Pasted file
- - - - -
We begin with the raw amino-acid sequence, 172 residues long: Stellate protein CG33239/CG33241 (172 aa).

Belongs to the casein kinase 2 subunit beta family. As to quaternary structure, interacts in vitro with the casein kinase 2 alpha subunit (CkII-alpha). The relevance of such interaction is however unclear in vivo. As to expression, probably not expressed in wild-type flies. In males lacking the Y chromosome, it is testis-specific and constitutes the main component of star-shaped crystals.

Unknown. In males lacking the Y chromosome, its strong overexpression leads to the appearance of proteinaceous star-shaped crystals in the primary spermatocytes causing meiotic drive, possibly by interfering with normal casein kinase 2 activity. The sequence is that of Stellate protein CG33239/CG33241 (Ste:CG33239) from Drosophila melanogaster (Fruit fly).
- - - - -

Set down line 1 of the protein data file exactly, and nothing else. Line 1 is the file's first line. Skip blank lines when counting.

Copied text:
We begin with the raw amino-acid sequence, 172 residues long: Stellate protein CG33239/CG33241 (172 aa).